Perception, 28(suppl.):55-56. [ECVP 1999; Trieste, Italy.]
Focused attention is needed to perceive change (Rensink et al., 1997; Psychological Science, 8: 368-373) . But how much attentional processing is given to an item? And does this depend on the nature of the task?
To answer these questions, "flicker" displays were created, where an original and a modified image continually alternated, with brief blanks between them. Each image was an array of simple figures, half being horizontal and the other half vertical. In half the trials, one of the items changed orientation; in the remainder, all items remained the same. Observers were asked to detect whether a change was occurring in each trial. Within-observer comparisons for different shapes of items yielded two classes of speed: relatively fast search (50 ms/item) for simple lines, and slower search (90 ms/item) for compound figures made of two or more lines. Evidently, more processing was given to compound figures, even though shape was irrelevant to the task.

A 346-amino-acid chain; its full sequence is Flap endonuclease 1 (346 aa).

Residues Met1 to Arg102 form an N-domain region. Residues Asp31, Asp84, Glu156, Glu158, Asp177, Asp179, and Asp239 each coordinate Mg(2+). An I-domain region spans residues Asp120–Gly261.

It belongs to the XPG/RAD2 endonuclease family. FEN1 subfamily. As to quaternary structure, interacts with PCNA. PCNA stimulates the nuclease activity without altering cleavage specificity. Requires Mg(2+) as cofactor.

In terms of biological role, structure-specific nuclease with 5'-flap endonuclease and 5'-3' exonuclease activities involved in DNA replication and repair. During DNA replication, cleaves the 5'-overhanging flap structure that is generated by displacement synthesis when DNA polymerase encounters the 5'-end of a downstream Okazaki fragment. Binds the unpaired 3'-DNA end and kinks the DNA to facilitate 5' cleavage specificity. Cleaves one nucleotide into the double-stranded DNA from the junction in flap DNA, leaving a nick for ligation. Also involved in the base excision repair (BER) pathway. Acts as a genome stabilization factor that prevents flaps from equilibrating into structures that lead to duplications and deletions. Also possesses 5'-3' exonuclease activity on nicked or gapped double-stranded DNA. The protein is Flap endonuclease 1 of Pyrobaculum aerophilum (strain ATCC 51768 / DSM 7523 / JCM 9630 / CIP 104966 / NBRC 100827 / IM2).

A similar set of experiments asked observers to detect changes in contrast polarity. Here, no differences were found for different shapes, indicating that geometric information is not processed as much when the task involves only nongeometric properties.